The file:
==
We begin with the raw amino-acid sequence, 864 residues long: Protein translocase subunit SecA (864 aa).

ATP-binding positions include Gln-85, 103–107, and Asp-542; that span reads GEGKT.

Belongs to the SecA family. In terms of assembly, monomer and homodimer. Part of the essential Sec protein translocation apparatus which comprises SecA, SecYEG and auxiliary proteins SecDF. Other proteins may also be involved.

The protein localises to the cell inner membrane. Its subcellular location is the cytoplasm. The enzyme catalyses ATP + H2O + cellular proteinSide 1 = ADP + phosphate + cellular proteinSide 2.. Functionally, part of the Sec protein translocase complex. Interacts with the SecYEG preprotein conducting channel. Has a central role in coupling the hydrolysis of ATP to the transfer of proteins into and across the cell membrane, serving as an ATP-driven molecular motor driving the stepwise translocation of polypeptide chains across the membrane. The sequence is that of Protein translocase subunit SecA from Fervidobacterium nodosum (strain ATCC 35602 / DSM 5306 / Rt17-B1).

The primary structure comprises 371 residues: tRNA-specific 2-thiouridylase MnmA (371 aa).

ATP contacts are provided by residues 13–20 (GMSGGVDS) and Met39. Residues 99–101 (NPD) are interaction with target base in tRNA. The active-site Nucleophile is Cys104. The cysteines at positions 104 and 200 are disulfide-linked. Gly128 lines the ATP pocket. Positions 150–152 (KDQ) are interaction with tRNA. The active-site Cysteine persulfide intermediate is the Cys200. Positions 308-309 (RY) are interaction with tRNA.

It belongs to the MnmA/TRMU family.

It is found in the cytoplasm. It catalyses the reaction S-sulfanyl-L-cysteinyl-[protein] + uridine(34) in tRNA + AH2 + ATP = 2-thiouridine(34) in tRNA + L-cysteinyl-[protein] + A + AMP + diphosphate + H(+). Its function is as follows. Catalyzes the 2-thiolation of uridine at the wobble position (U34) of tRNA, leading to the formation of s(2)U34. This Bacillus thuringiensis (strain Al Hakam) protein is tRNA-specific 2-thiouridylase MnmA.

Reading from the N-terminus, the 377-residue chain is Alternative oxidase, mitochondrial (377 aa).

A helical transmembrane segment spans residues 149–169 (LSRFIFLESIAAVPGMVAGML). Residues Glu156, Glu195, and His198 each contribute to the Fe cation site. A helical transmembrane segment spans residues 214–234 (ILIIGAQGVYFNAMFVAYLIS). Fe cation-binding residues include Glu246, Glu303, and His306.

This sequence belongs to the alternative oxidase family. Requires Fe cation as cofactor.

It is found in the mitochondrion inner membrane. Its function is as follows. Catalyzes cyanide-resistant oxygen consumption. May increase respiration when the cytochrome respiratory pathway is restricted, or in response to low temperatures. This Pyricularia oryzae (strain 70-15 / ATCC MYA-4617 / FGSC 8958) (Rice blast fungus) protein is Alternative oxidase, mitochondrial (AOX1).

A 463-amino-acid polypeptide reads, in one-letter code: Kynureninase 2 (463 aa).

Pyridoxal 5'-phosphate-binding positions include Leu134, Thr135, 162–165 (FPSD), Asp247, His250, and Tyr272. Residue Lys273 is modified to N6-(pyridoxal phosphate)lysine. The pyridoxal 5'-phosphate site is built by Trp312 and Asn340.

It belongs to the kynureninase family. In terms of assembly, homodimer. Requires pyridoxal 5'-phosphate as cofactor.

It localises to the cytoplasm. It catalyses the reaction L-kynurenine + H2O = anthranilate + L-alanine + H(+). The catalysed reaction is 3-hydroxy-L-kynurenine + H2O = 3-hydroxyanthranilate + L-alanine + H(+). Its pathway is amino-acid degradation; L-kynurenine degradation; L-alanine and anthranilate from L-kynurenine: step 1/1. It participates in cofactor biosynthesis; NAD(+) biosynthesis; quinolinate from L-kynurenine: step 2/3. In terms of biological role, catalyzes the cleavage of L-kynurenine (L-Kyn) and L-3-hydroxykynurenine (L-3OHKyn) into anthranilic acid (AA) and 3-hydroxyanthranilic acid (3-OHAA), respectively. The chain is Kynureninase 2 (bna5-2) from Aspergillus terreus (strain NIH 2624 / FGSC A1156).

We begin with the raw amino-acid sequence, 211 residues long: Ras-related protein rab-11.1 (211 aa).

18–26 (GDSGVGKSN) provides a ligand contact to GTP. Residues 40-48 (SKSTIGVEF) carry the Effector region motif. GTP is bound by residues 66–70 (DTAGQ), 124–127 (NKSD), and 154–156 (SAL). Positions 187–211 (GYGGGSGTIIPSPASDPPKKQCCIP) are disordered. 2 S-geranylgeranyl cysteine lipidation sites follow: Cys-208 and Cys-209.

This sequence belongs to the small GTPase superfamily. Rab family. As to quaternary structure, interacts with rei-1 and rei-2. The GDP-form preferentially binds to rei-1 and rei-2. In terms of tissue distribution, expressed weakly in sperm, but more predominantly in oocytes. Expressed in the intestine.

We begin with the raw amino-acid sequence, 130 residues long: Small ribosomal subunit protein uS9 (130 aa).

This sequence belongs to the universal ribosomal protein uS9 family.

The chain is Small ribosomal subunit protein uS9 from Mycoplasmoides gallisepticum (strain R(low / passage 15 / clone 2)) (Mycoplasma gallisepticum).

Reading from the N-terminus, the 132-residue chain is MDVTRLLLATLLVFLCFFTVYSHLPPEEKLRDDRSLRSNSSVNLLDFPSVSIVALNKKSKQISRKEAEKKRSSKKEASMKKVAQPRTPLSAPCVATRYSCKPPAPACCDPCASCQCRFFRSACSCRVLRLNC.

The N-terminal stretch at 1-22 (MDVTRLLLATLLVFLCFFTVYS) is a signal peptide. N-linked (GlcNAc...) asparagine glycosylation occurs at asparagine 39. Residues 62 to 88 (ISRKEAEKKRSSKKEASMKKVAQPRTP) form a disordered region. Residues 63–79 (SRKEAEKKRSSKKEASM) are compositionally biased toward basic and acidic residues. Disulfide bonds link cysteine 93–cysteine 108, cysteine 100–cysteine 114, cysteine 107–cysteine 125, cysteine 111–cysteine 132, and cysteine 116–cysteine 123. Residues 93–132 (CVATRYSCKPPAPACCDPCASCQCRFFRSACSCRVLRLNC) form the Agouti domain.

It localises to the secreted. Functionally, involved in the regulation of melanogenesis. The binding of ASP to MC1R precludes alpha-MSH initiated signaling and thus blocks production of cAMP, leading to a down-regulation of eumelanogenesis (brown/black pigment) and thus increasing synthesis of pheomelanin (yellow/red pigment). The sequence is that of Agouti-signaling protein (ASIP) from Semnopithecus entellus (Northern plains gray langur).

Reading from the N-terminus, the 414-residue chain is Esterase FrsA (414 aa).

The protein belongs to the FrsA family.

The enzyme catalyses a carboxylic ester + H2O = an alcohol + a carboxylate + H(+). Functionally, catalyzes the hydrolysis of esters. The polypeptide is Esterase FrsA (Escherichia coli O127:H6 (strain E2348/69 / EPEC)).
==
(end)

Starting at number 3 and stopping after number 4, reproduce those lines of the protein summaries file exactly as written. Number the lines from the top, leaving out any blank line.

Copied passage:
Belongs to the SecA family. In terms of assembly, monomer and homodimer. Part of the essential Sec protein translocation apparatus which comprises SecA, SecYEG and auxiliary proteins SecDF. Other proteins may also be involved.

The protein localises to the cell inner membrane. Its subcellular location is the cytoplasm. The enzyme catalyses ATP + H2O + cellular proteinSide 1 = ADP + phosphate + cellular proteinSide 2.. Functionally, part of the Sec protein translocase complex. Interacts with the SecYEG preprotein conducting channel. Has a central role in coupling the hydrolysis of ATP to the transfer of proteins into and across the cell membrane, serving as an ATP-driven molecular motor driving the stepwise translocation of polypeptide chains across the membrane. The sequence is that of Protein translocase subunit SecA from Fervidobacterium nodosum (strain ATCC 35602 / DSM 5306 / Rt17-B1).